The new Foreign NGO Law requires approval from a “Professional Supervisory Unit” or “Chinese Partner” in order to conduct activities in China. So what's the difference between them?
On Sunday, January 1 China’s new law governing foreign NGOs in China went into effect. The good folks at China Development Brief have put together a helpful infographic covering the basic information about the law.
With only 12 day before the implementation of the new Foreign NGO Law, the Ministry of Public Security (MPS) has finally released a list of the professional supervisory units (PSU) for foreign NGOs seeking registration.
Implementation of China’s new Foreign NGO Management Law is now only two weeks away and much confusion remains.
On January 1, 2017, China’s new Foreign NGO Management Law will go into effect, changing the landscape for foreign individuals and organizations working in China. At ChinaSource we are working hard to monitor the situation and track new developments. While there is still much that is unknown about the implementation of the law, some new documents have been released that begin to address this question.
The website NGOs in China recently published a summary of a Q&A session between the European Chamber of Commerce and the Foreign NGO Management Bureau of the Ministry of Public Security. Seeking clarification on how the law will be implemented, the delegation from the European Chamber of Commerce posed 13 questions.
Article 11 of the new Foreign NGO Management Law that is due to go into effect on January 1, 2017, will require foreign NGOs operating in China to “obtain consent of a professional supervisory unit.” The list of the approved supervisory units has yet to be released.
In a recent Christianity Today article on the wave of laws hitting foreign NGOs globally, Morgan Lee refers specifically to China when she writes, “Nearly 20 percent of the world’s population could lose access to the ministry efforts of Western Christians next year.”
If you’re with a non-profit organization that has activities in China, the new law applies to you, regardless of whether you are actually located in China.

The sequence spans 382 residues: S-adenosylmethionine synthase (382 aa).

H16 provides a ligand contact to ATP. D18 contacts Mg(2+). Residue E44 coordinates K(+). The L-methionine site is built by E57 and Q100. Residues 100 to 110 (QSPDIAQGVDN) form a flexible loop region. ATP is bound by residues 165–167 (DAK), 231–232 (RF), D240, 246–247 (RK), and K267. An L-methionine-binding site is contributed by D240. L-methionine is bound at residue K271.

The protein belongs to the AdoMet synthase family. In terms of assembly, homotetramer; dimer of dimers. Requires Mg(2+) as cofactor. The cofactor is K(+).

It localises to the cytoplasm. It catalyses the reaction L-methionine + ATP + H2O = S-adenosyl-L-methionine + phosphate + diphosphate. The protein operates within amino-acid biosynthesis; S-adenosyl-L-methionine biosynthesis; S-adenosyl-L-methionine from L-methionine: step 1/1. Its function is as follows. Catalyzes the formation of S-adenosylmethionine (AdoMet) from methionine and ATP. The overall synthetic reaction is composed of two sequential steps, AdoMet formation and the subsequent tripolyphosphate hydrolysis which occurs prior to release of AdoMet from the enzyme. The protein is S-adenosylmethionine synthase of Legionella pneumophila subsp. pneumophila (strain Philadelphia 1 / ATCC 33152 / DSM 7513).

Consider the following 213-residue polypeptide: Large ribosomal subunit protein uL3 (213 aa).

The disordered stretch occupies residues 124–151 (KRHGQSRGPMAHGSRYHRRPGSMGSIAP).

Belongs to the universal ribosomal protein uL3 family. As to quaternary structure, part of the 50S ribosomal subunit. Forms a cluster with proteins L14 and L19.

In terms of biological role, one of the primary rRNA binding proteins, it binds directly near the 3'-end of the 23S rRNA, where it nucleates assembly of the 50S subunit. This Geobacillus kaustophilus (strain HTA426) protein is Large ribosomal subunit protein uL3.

The Law on the Management of Foreign Non-Governmental Organizations' Activities within Mainland China was passed on April 28, 2016 and will take effect January 1, 2017.
Earlier this month a spokesman for China’s National People’s Congress (NPC) announced that the NPC Standing Committee is scheduled to review the draft law governing foreign NGOs operating in China.
In April, the Chinese government made available for comment the draft of a proposed Foreign NGO Management Law, which, if enacted as is, could significantly impact the work of foreign NGOs currently operating in China.
In the weeks since the draft was published, there’s been much discussion and analysis of the implications of this proposed law. Below is a roundup of some of the best pieces I’ve seen on the subject (so far).
For decades foreign NGOs trying to work in China have struggled with a lack of legal framework. Rumors have abounded about legislation that was “just around the corner,” but which never seemed to see the light of day.
On January 16, 2015, the magazine China Briefing reported that a new Charity Law, which has been in the drafting stage for months has finally been introduced as a bill in the National People’s Congress (NPC). The establishment of laws governing social organizations (NGOs) has long been rumored and hoped for in China, by domestic and foreign enterprises alike. Many Christian organizations are hopeful that a new law will make it easier for them to operate in China. Here’s what the article has to say about the draft law:
As far as I know China's NGO sector doesn't have a theme song, but if it did it would likely be the U2 hit single "With or Without You."